13. Types of Bushings
      14. Additional Information
    5. 17 Bearings and Wheels
      1. Bearings
      2. Rolling Element Bearings
      3. Plain Bearings
      4. Calculating Pressure and Velocity
      5. Mounted Bearings
      6. Linear Bearings
      7. Slewing Rings, or Turntable Bearings
      8. Cam Followers
      9. Track Capacity
      10. Bearing Selection Considerations
      11. Wheels and Casters
      12. Wheel and Caster Terminology
      13. Specialty Wheels
      14. Additional Information
    6. 18 Wire Rope and Sheaves
      1. Wire Rope
      2. Wire Rope Terminology
      3. Inspection
      4. Sheave Terminology
      5. Additional Information Sources
    7. 19 Cable Drums
      1. Grooved Cable Drums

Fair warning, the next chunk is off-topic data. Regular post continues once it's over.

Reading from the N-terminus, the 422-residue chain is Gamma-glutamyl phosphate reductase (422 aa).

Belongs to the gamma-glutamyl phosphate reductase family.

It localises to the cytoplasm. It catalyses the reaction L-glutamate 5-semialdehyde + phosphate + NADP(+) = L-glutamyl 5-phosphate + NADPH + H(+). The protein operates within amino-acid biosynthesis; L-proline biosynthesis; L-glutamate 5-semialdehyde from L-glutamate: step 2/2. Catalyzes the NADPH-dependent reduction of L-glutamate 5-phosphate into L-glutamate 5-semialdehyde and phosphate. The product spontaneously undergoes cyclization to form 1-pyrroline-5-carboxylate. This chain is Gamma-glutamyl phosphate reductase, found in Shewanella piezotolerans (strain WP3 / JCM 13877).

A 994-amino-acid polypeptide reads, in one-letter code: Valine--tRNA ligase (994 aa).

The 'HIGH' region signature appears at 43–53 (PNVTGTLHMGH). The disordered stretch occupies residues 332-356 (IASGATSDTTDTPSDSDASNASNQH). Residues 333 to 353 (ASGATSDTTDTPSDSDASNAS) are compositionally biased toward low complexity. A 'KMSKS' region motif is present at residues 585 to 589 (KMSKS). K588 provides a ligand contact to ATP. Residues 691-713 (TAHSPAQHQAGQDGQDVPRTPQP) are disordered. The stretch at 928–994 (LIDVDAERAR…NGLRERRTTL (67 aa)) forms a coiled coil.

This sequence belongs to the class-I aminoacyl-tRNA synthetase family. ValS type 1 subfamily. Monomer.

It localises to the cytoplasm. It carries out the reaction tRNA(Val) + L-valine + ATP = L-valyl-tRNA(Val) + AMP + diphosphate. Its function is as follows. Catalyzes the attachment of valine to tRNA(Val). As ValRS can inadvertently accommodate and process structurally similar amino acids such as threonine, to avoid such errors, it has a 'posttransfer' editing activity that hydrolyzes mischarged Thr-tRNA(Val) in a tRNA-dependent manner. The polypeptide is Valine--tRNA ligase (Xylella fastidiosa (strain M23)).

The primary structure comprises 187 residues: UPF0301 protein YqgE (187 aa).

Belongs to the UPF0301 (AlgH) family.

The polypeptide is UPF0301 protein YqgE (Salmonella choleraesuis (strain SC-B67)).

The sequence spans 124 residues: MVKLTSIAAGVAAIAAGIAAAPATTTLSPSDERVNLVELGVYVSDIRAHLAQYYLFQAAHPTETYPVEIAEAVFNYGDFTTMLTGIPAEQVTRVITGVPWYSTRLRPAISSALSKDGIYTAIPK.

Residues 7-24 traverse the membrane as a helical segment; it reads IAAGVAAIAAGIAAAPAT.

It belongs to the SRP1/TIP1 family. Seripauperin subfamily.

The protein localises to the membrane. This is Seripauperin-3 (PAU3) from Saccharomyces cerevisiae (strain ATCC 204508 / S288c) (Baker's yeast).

2. Drum Types
      3. Drum Sections
      4. Drum Materials
      5. Groove Dimensions
      6. Drum Diameter
      7. Drum Width
      8. Drum Groove Threads per Inch Values
      9. Cable Anchors
      10. Drum Construction
      11. Drum Reeving
      12. Additional Information Sources
    8. 20 Screw Mechanisms
      1. Screw Mechanism Basics
      2. Sliding Contact Screws: Acme Screws
      3. Rolling Contact Screws: Ball Screws
      4. Common Screw Mechanism Uses
    9. 21 Brakes
      1. Spring-Set Brakes
      2. Brake Noise
      3. Brake Placement
      4. Manual Release
      5. Orientation
      6. Fluid Power Brake Circuits
      7. Overspeed Braking
      8. Brake Engage and Release Speed
      9. Additional Information
    10. 22 Control Components
      1. External Sensors
      2. Position Sensing
      3. Limit Box Ratios
      4. Disconnects
      5. Connectors
      6. Additional Information Sources
    11. 23 Frames and Framing
      1. General Concepts
      2. Open vs. Enclosed Frames
      3. Stock Shapes vs. CNC Plates
      4. Steel vs. Aluminum
      5. Mounting and Handling Options
      6. Structural Design Considerations
  9. Part III: A Mechanical Design Process
    1. 24 Mechanical Design in Theatre
      1. Overview